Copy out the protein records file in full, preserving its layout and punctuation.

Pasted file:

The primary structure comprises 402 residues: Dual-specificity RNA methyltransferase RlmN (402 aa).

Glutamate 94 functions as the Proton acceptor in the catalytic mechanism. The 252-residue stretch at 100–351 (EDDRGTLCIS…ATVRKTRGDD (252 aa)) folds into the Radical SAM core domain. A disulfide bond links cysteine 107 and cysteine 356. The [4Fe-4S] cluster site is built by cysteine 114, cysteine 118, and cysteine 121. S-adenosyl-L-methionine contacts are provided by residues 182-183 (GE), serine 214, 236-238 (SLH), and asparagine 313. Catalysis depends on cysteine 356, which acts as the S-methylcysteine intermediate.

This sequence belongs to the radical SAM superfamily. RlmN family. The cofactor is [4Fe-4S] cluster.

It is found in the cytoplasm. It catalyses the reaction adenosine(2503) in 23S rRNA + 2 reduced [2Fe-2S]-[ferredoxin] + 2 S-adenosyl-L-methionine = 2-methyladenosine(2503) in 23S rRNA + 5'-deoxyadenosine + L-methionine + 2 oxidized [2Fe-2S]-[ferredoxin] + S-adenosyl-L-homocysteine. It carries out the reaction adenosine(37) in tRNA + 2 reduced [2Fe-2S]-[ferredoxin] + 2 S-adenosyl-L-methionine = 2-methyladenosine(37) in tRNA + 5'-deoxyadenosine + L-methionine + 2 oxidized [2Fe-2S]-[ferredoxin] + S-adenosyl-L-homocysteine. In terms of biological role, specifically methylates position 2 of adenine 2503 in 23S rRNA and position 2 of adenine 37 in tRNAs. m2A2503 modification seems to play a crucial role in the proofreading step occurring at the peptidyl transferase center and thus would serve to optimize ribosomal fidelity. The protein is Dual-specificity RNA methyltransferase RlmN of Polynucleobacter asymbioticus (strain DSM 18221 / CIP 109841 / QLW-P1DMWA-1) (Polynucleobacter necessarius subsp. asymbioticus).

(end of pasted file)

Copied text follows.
The primary structure comprises 402 residues: Dual-specificity RNA methyltransferase RlmN (402 aa).

Glutamate 94 functions as the Proton acceptor in the catalytic mechanism. The 252-residue stretch at 100–351 (EDDRGTLCIS…ATVRKTRGDD (252 aa)) folds into the Radical SAM core domain. A disulfide bond links cysteine 107 and cysteine 356. The [4Fe-4S] cluster site is built by cysteine 114, cysteine 118, and cysteine 121. S-adenosyl-L-methionine contacts are provided by residues 182-183 (GE), serine 214, 236-238 (SLH), and asparagine 313. Catalysis depends on cysteine 356, which acts as the S-methylcysteine intermediate.

This sequence belongs to the radical SAM superfamily. RlmN family. The cofactor is [4Fe-4S] cluster.

It is found in the cytoplasm. It catalyses the reaction adenosine(2503) in 23S rRNA + 2 reduced [2Fe-2S]-[ferredoxin] + 2 S-adenosyl-L-methionine = 2-methyladenosine(2503) in 23S rRNA + 5'-deoxyadenosine + L-methionine + 2 oxidized [2Fe-2S]-[ferredoxin] + S-adenosyl-L-homocysteine. It carries out the reaction adenosine(37) in tRNA + 2 reduced [2Fe-2S]-[ferredoxin] + 2 S-adenosyl-L-methionine = 2-methyladenosine(37) in tRNA + 5'-deoxyadenosine + L-methionine + 2 oxidized [2Fe-2S]-[ferredoxin] + S-adenosyl-L-homocysteine. In terms of biological role, specifically methylates position 2 of adenine 2503 in 23S rRNA and position 2 of adenine 37 in tRNAs. m2A2503 modification seems to play a crucial role in the proofreading step occurring at the peptidyl transferase center and thus would serve to optimize ribosomal fidelity. The protein is Dual-specificity RNA methyltransferase RlmN of Polynucleobacter asymbioticus (strain DSM 18221 / CIP 109841 / QLW-P1DMWA-1) (Polynucleobacter necessarius subsp. asymbioticus).